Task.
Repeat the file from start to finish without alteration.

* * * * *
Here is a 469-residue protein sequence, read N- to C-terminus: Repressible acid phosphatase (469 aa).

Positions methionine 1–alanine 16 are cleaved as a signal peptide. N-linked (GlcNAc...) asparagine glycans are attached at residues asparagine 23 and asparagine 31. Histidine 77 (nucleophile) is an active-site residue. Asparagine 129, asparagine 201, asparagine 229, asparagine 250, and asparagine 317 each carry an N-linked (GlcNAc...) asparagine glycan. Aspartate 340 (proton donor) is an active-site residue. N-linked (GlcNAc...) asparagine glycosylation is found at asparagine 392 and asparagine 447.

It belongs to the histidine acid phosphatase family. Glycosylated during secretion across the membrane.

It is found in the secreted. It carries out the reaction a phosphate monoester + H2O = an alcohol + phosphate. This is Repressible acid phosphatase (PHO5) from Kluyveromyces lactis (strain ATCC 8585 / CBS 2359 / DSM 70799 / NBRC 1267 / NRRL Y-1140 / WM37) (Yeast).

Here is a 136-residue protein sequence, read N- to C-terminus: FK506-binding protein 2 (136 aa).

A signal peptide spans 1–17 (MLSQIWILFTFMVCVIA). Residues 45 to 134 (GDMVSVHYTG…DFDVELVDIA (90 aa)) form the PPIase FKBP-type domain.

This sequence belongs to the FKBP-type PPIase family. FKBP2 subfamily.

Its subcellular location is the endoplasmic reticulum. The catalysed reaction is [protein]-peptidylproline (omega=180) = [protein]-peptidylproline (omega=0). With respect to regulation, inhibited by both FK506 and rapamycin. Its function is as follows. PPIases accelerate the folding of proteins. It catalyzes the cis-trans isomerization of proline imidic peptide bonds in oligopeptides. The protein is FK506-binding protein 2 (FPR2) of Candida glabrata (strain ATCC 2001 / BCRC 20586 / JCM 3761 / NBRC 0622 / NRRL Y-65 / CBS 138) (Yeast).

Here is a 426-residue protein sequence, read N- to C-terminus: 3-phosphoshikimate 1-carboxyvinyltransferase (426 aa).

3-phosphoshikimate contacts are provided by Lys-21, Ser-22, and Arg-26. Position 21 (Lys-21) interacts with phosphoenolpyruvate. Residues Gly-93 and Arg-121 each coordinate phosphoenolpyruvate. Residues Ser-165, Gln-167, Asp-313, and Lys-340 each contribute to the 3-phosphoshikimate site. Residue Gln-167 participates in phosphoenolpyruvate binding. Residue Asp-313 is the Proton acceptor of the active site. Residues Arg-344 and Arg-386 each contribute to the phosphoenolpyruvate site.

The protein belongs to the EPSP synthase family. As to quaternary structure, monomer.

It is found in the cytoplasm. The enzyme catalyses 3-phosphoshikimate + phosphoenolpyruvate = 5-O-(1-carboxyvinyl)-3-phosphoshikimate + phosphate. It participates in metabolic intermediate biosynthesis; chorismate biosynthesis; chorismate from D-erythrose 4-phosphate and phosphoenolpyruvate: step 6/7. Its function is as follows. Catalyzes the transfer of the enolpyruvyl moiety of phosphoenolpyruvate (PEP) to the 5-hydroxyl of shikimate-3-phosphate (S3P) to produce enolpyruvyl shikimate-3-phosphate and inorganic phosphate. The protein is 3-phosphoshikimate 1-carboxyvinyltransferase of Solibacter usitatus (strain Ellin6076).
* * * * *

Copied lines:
Here is a 469-residue protein sequence, read N- to C-terminus: Repressible acid phosphatase (469 aa).

Positions methionine 1–alanine 16 are cleaved as a signal peptide. N-linked (GlcNAc...) asparagine glycans are attached at residues asparagine 23 and asparagine 31. Histidine 77 (nucleophile) is an active-site residue. Asparagine 129, asparagine 201, asparagine 229, asparagine 250, and asparagine 317 each carry an N-linked (GlcNAc...) asparagine glycan. Aspartate 340 (proton donor) is an active-site residue. N-linked (GlcNAc...) asparagine glycosylation is found at asparagine 392 and asparagine 447.

It belongs to the histidine acid phosphatase family. Glycosylated during secretion across the membrane.

It is found in the secreted. It carries out the reaction a phosphate monoester + H2O = an alcohol + phosphate. This is Repressible acid phosphatase (PHO5) from Kluyveromyces lactis (strain ATCC 8585 / CBS 2359 / DSM 70799 / NBRC 1267 / NRRL Y-1140 / WM37) (Yeast).

Here is a 136-residue protein sequence, read N- to C-terminus: FK506-binding protein 2 (136 aa).

A signal peptide spans 1–17 (MLSQIWILFTFMVCVIA). Residues 45 to 134 (GDMVSVHYTG…DFDVELVDIA (90 aa)) form the PPIase FKBP-type domain.

This sequence belongs to the FKBP-type PPIase family. FKBP2 subfamily.

Its subcellular location is the endoplasmic reticulum. The catalysed reaction is [protein]-peptidylproline (omega=180) = [protein]-peptidylproline (omega=0). With respect to regulation, inhibited by both FK506 and rapamycin. Its function is as follows. PPIases accelerate the folding of proteins. It catalyzes the cis-trans isomerization of proline imidic peptide bonds in oligopeptides. The protein is FK506-binding protein 2 (FPR2) of Candida glabrata (strain ATCC 2001 / BCRC 20586 / JCM 3761 / NBRC 0622 / NRRL Y-65 / CBS 138) (Yeast).

Here is a 426-residue protein sequence, read N- to C-terminus: 3-phosphoshikimate 1-carboxyvinyltransferase (426 aa).

3-phosphoshikimate contacts are provided by Lys-21, Ser-22, and Arg-26. Position 21 (Lys-21) interacts with phosphoenolpyruvate. Residues Gly-93 and Arg-121 each coordinate phosphoenolpyruvate. Residues Ser-165, Gln-167, Asp-313, and Lys-340 each contribute to the 3-phosphoshikimate site. Residue Gln-167 participates in phosphoenolpyruvate binding. Residue Asp-313 is the Proton acceptor of the active site. Residues Arg-344 and Arg-386 each contribute to the phosphoenolpyruvate site.

The protein belongs to the EPSP synthase family. As to quaternary structure, monomer.

It is found in the cytoplasm. The enzyme catalyses 3-phosphoshikimate + phosphoenolpyruvate = 5-O-(1-carboxyvinyl)-3-phosphoshikimate + phosphate. It participates in metabolic intermediate biosynthesis; chorismate biosynthesis; chorismate from D-erythrose 4-phosphate and phosphoenolpyruvate: step 6/7. Its function is as follows. Catalyzes the transfer of the enolpyruvyl moiety of phosphoenolpyruvate (PEP) to the 5-hydroxyl of shikimate-3-phosphate (S3P) to produce enolpyruvyl shikimate-3-phosphate and inorganic phosphate. The protein is 3-phosphoshikimate 1-carboxyvinyltransferase of Solibacter usitatus (strain Ellin6076).